Nothing ear (1) review – clean sound, transparent design for the win
- The Nothing ear (1) truly wireless earbuds are the first product of the Carl Pei-led company.
- These earbuds feature a transparent and unique design and come equipped with 11.6mm dynamic drivers.
- The Nothing ear (1) truly wireless earbuds are priced at ₹5,999.
But there’s more to a product than just marketing, more so in a market that is dominated by giants like Apple, Samsung and countless other companies that make audio products for a living.
To make a splash, Nothing has gone with an interesting approach – transparent design. Many truly wireless earbuds emulate the AirPods design, while some cut the stem off for a more minimal look. There might only be a few ways to design a pair of truly wireless earbuds, but Nothing’s approach helps it stand apart in an extremely crowded market.
I have been using the Nothing ear (1) for a while now and here’s my review.
Nothing ear (1) – the important details
The Nothing ear (1) truly wireless earbuds are priced at ₹5,999 and will be available on Flipkart starting August 17.
The ear (1) earbuds are powered by an 11.6mm dynamic driver and offer features like active noise cancellation, with the audio tuned by Sweden-based Teenage Engineering, which was acquired by Nothing earlier this year.
The earbuds weigh 4.7 grams each. Nothing has promised up to 5.7 hours of playback time, while the case adds 34 hours more. Thanks to fast charging support, a 10-minute charge can get you up to 1.2 hours of playback time on the earbuds, while the case gets you an additional 8 hours.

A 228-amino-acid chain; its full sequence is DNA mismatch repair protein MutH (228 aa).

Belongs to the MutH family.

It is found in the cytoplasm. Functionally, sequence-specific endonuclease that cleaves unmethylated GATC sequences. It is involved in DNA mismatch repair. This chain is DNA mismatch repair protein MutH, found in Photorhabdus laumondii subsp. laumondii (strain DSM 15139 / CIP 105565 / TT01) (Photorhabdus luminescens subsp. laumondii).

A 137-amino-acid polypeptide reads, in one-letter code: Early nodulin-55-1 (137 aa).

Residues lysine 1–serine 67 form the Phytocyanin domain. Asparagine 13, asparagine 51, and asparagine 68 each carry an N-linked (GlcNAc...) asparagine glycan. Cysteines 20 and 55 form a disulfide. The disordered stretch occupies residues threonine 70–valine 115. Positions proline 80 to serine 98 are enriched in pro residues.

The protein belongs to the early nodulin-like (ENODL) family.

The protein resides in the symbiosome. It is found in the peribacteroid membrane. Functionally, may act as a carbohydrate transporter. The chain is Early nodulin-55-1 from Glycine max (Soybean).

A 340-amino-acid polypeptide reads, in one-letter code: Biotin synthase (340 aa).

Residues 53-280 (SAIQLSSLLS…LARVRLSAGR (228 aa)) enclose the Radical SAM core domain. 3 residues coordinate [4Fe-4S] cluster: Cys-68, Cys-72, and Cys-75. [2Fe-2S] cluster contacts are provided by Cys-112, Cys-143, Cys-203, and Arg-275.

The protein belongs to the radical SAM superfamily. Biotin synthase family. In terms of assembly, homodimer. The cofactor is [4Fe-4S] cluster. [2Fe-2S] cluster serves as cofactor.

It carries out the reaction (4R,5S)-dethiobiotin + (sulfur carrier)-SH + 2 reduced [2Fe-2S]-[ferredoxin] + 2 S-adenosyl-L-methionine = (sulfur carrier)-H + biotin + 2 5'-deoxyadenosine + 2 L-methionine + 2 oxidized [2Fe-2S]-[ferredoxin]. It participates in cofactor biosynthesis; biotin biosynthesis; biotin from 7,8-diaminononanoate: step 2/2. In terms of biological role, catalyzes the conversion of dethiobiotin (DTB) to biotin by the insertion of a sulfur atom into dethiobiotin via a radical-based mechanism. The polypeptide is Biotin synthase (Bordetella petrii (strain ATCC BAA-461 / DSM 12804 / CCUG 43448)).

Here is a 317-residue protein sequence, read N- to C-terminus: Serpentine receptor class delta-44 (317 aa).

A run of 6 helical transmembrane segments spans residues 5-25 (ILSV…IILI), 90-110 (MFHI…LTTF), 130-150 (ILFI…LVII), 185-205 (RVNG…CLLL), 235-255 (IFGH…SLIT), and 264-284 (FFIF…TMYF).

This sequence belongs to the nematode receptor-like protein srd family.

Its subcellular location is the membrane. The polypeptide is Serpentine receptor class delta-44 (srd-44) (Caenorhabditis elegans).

AdvertisementWrapping of the specs sheet is IPX4 rating, meaning the Nothing ear (1) is sweat and splash resistant. Nothing also has the ear (1) app for both iOS and Android that allows you to tune some additional options if you want to.
With that out of the way, let’s dig in to the review.
Nothing nails it with the design
AdvertisementThe design is undoubtedly one of the biggest selling points of the Nothing ear (1). In my opinion, Nothing has delivered in this regard.
Making a pair of transparent earbuds is no mean feat – especially since these small devices pack in plenty of hardware and technology, making it really challenging to also make them look good. Most smartphones and laptops – much bigger devices than earbuds – are not well-designed on the inside.
That makes the ear (1)’s transparent and clean design all the more impressive.
Another aspect that works in ear (1)’s favour is the fact that most truly wireless earbuds in this price range either look the same or they’re boring. Any and every originality, in this scenario, is welcome and a breath of fresh air.
Lastly, the ear (1)’s case supports wireless charging, which is an added bonus. It also has a USB Type-C port, which is compatible with most smartphone charging cables launched in the recent past.
Clean, balanced sound with ANC support
I have been using the Nothing ear (1) as my primary audio device for the past few days, for both voice calls as well as music.